1. 2
  1. 8

    Reading about startups is clearly the thing this guy thinks people know they want. To me this reads like the promo to some $29.95 eBook I won’t be able to live without.

    I find the HN style obsessions around start-ups as vehicles to make money by exploiting a niche deeply unhealthy. There is no focus on the social good of your work, on the technical merit of it or of the health of you, your coworkers or your users. Forget your 174th shitty startup idea, go do something you know is Good (with a capital G) and build it well.

    1. 2

      There seems to be a belief that the act of making something which exploits a niche and makes money (not on its own, necessarily, but through an IPO, an acquisition, etc.) is necessarily a good act. Many in Silicon Valley have talked at length about the ways in which technology improves the world. And they’ll act as if improving the world is truly the point of the startup world. Of course, this is all done to assuage fears, and to encourage people to give the techies the legal freedom to do things they currently can’t (in other words, it is an argument against regulation).

      Yet of course, helping the world is not the goal of the startup world. The goal of the startup world is to make money. And that’s fine! That’s dandy. Except that it is obscured by this self-congratulatory narrative that spins startups as the world’s saviors. It creates an environment where people are not only told to mindlessly seek growth (not profit, which is apparently antithetical to growth) but to imagine themselves heroes while doing it. It breeds an arrogant smugness that looks down on other people, and it inflates the importance of the startup world to absurd proportions; as if the only good, worthwhile work is being done there.

      Many interactions I’ve had with people from the world of startups have been unpleasant. Because the ego and self-congratulation is wildly out of proportion with the work being done. And this ego kills companies. It is isn’t designed for the long term. It ignores a need for stability, it forgets the good of its users, it collapses into acquisition. The startup world is the startup world because that is the state its organizations stay in. It is not designed for stability. It is not designed to make companies. It is designed to grow, and it is very good at what it does.

      I’ll end this rant (and I apologize, for it is indeed a rant) with this: the startup world has in fact done some good. It has created a vibrant economy that has weathered an intense recession. It has created wealth for many people. It has increased the rate of technological development. These are, by and large, good things. But it is also insular, and prone to group-think, and could use from time to time a dose of reality. And none of these are unique to it. They are the weaknesses of many large, elite organizations. But they are no less bad, and no less wrong. I hope to see more startups working on world ills. I believe that the knowledge and skill exists to make a difference, but I also think there are forces at play which hurt Silicon Valley’s ability to really change the world for the better, and I wanted to make those known.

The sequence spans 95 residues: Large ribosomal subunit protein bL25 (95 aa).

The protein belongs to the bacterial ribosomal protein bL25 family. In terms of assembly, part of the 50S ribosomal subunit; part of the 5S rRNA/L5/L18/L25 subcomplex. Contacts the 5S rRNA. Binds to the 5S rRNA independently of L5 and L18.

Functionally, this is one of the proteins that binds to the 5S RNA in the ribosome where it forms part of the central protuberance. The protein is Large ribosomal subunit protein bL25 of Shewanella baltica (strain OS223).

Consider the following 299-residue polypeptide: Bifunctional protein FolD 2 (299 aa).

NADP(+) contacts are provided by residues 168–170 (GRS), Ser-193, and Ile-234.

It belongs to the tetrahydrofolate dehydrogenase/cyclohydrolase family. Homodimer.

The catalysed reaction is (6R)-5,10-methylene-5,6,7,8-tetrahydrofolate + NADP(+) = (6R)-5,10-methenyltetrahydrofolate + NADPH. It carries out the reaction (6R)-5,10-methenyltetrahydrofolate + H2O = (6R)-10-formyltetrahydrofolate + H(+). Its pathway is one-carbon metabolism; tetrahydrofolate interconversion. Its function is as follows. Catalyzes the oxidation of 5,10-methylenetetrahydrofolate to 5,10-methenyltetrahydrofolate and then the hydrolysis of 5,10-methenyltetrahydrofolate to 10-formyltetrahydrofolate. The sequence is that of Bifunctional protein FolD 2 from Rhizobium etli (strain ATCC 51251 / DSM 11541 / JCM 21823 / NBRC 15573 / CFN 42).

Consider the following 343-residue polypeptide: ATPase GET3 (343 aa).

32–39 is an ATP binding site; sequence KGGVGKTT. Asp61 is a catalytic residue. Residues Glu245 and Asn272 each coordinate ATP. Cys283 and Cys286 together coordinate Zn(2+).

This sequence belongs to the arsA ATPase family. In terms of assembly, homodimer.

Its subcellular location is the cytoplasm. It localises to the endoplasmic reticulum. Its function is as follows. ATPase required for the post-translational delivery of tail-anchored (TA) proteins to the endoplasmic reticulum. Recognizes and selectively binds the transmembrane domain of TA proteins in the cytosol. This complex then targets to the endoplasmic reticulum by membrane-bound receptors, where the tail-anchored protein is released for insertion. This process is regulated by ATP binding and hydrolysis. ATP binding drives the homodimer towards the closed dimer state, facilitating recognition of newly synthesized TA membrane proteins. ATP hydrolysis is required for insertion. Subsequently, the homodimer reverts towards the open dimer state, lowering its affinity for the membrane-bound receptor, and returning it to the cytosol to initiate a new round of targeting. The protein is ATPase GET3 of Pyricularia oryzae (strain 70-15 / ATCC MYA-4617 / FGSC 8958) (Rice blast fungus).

1. 1

        Alas, we have an economic system that values social good and technical merit and health only as a secondary or tertiary side effect.

        The cure for that is going to be fairly dramatic, if it ever comes.

        But you are right, “exploiting a niche” as basis for a startup is fundamentally flawed, even within the unhealthy system we exist in.

        In the realm we find ourselves, there is a measure of “What People Want”.

        It is “What People are spending Money on”.

        I prefer to think about it as “Intercepting Flows”.

        $X amount of Money Flows from A to B for some reason C.

        Can we satisfy reason C well by doing something new for $Y which is markedly less $X?

        If $Y is sufficiently less than $X and the flow is sufficiently large, can we make enough in doing so to make more money than we are currently?

        By “markedly” I mean, less than the cost price of the previous service, otherwise you’re in a price war with an incumbent… and you will lose.

        If so then you have a viable startup.

      2. 2

        This is one of those articles that seems plausible on first read but after a bit of thought doesn’t hold up to scrutiny. There are plenty of successful ideas based on things people didn’t know they needed. I didn’t know I needed Twitter but I’m very glad I have it now. I didn’t know I wanted a memory foam mattress, but I would never buy anything else. I could mention post-it notes, youtube, or even the mobile phone as solving problems I never knew I had.

        1. 1

          I didn’t read the article, but I disagree with it.

          I think the fatal flaw is that a tremendous amount of startups don’t have a sound business model and just bet on being acquired by a larger company before their money runs out.

          1. 1

            How do you know that’s not what the article contains if you did not read it? :P

            (You are correct, but one of my hopes for Lobsters is that people do at least read the article first before arguing against it.)

            1. 1

              It’s just like those “Will X be the next Y” headlines where you can answer “no” automatically. :-)

            2. 1

              Surely the point of a startup is to discover a viable business model for an idea? If you have a business model and are making money then you’re not a startup, simply a new business.